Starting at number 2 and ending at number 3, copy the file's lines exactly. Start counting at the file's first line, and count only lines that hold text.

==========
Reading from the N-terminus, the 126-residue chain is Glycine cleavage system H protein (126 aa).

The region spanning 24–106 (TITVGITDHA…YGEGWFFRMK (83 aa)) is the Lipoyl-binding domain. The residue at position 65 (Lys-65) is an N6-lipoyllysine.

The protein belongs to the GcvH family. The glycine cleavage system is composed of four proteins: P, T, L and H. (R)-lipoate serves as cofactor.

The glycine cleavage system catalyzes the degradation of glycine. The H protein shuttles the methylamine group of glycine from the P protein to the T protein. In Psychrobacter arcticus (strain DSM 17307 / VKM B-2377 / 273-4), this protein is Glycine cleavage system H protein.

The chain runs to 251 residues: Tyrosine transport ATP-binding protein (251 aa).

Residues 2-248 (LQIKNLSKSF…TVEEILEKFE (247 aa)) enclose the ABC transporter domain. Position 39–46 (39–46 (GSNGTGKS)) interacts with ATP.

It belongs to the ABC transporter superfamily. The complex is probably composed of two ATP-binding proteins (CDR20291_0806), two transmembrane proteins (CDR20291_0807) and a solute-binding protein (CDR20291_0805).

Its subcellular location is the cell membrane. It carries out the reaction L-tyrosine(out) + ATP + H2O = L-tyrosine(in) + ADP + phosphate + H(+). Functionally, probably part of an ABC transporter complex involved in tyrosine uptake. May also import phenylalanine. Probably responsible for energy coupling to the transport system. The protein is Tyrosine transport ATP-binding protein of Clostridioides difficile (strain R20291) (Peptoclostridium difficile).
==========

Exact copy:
The region spanning 24–106 (TITVGITDHA…YGEGWFFRMK (83 aa)) is the Lipoyl-binding domain. The residue at position 65 (Lys-65) is an N6-lipoyllysine.

The protein belongs to the GcvH family. The glycine cleavage system is composed of four proteins: P, T, L and H. (R)-lipoate serves as cofactor.